This book provides insights into the experiences of 'homelessness', while exploring its psychological and socio-economic dimensions. Hunger, addiction, and disability, which often accompany homelessness, are brought into focus and discussed within the frameworks of promoting social welfare and enabling human capability in this volume.
Based on the author's ethnographic and quantitative research on homeless families living on the streets of Delhi, this book identifies some of the most acute problems associated with homelessness. It analyzes the causes of homelessness and draws connections between social bonds and family, socio-economic status, and psychopathology. It also includes personal accounts of hardship and trauma which quantify the systematic discrimination and marginalization that people living on the streets face.
The volume offers policy recommendations to protect the right to self-determination, dignity, and self-efficacy of the homeless and help rehabilitate them. It will be a useful guide for students and researchers of social sciences specializing in psychology, sociology, economics, and development studies. The book will also be of interest to mental health professionals and policy-makers in designing effective strategies.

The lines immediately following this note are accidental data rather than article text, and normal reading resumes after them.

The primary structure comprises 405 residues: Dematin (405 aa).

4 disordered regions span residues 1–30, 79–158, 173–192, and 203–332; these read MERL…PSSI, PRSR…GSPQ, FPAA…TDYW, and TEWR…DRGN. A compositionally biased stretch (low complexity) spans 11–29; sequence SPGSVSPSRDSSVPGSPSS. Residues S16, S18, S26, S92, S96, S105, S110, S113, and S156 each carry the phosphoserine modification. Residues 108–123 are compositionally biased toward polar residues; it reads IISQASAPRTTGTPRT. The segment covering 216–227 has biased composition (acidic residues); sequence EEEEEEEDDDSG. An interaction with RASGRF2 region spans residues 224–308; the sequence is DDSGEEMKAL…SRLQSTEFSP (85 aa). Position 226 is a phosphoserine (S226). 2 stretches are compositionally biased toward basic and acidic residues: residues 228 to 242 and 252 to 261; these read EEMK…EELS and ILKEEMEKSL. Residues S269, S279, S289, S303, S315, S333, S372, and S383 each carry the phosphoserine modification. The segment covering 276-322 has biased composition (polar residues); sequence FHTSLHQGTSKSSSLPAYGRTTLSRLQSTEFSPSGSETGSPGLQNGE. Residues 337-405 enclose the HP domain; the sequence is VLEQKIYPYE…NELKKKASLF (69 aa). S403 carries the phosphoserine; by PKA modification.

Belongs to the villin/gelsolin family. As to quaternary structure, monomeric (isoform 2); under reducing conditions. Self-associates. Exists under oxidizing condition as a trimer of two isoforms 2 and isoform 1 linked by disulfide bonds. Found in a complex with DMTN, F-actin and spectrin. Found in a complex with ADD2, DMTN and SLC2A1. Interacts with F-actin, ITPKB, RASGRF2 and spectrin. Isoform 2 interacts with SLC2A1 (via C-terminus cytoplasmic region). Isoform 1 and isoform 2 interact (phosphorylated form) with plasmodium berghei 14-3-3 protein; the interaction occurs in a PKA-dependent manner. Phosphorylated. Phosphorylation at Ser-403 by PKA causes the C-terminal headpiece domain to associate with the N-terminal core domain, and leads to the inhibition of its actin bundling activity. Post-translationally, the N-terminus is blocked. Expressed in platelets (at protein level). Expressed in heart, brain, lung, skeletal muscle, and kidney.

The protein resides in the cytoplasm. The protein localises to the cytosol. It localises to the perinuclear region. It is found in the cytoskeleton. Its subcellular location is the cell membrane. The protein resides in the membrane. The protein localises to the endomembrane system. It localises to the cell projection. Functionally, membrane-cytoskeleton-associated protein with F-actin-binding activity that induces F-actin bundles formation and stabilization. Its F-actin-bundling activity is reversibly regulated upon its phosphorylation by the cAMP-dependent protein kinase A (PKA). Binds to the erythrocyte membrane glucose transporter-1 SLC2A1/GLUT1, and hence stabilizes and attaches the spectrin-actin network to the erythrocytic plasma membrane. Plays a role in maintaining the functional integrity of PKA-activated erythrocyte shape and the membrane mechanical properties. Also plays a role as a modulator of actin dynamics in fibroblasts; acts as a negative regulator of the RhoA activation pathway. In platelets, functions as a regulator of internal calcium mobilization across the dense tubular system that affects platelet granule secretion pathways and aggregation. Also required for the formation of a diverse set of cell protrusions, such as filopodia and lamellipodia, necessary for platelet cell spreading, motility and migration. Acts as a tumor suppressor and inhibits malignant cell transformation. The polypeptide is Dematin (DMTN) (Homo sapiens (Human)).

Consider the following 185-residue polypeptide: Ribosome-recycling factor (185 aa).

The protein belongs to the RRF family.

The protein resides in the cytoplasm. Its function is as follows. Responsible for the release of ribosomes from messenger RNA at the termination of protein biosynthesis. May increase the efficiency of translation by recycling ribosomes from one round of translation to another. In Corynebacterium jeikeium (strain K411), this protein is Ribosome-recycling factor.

About the Author:
S. P. K. Jena is Professor of Applied Psychology at the University of Delhi. He teaches applied behaviour analysis and clinical psychology. Prior to this, he was head of the Department of Psychology as well as the Director of the Institute of Behavioural Sciences, Gujarat Forensic Sciences University, Gandhinagar (2018-19). Some of his publications are Perspectives in Mental Retardation (2001), Behaviour Therapy: Techniques Research and Applications (2008), and Learning Disability: Theory to Practice (2013), which has also been translated into Hindi. He has also served as Editor of the Indian Journal of Clinical Psychology.